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A distribution pack provides protection for a product throughout the distribution process. It is considered a form of secondary packaging, keeping products secure until they reach retailers and end consumers. Companies may use standardized sizing techniques to make it easier to load trucks and containers with finished products in their distribution packs. In addition to saving space and maximizing efficiency, this can add insulation and prevent jarring in transit. Package design tends to be more focused on space considerations and efficiency than aesthetics, since consumers may not see it.
Products in their primary packaging ready for sale are encased inside a distribution pack. This could include compact discs in their shrink wrap, cartons of milk, or decks of cards. In some cases, the distribution pack also creates a carrier or sales container for the product. For example, many candy manufacturers sell bars of candy in cases that can be slotted directly into store racks to dispense individual bars. The distribution pack in this case also creates a self-contained sales module.
Likewise, consumers may buy products by the distribution pack. Drinks may come packaged in four packs, six packs, or cases, for example, under the assumption that most consumers don’t want to buy individual units. Some stores offer a discount to customers purchasing whole cases of products that normally come in packages the store must break apart for sale. It can be cheaper to buy a box of 10 candy bars than 10 individual units, for instance.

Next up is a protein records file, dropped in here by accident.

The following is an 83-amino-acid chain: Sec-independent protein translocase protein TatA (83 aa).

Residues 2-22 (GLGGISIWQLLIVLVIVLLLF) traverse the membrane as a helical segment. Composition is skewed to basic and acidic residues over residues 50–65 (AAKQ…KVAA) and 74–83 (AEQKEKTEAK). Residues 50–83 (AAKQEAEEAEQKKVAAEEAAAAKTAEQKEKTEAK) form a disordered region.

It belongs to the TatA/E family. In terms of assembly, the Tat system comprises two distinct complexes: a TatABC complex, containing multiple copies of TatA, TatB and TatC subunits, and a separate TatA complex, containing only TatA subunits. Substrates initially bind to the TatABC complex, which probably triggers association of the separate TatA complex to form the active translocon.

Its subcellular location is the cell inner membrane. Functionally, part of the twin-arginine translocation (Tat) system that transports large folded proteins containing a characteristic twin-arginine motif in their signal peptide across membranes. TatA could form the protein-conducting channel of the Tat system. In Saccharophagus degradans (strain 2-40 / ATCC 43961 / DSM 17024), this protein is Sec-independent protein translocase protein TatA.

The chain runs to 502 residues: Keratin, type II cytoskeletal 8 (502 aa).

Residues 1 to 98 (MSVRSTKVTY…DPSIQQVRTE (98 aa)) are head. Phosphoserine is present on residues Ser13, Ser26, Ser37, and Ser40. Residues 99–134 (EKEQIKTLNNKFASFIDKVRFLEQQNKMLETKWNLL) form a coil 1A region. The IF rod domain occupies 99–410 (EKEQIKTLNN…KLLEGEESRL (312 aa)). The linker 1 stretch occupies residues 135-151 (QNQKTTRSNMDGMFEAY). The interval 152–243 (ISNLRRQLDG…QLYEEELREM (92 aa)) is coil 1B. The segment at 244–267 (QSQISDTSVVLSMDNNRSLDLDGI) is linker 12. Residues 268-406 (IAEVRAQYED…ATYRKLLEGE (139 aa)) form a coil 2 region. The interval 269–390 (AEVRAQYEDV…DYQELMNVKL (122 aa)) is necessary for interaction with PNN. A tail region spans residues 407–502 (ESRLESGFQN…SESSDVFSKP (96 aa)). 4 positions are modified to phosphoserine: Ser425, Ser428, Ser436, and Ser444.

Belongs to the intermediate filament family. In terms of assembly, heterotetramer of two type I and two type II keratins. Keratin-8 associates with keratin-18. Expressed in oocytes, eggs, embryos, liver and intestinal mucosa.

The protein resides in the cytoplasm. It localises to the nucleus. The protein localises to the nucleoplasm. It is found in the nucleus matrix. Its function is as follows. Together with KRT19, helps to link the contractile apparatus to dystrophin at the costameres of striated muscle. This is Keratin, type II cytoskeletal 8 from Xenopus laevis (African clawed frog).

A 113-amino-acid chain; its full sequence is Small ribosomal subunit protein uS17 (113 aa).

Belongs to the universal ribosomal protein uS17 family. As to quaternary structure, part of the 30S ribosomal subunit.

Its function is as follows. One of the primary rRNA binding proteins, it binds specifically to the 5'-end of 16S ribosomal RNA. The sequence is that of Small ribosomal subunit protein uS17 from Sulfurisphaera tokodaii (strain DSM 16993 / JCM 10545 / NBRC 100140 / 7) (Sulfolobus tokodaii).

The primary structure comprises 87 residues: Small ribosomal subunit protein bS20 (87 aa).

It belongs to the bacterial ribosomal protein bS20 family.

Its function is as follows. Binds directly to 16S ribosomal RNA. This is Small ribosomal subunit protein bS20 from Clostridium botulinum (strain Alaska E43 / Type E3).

This packaging protects both the product and the retail packaging, which tends to be the part consumers will interact with. A distribution pack can provide insulation to limit loss of heat or cold, in addition to a layer of material to prevent scratching, tears, and other compromises to the individual packaging. It also increases ease of handling, often with handles or straps to make it easy to grab, and a uniform shape intended to reduce work for truck drivers and other people who may handle the product along the distribution chain.
In the software industry, this term is used to refer to product releases. Software was historically released in boxes with discs, documentation, and accessory hardware, if applicable. Each of these made up a distribution pack, providing a complete set of components to the end consumer. This terminology is retained even for software products that may be downloaded directly. The download includes compressed files with documentation, user license agreements, warranty information, and similar materials.
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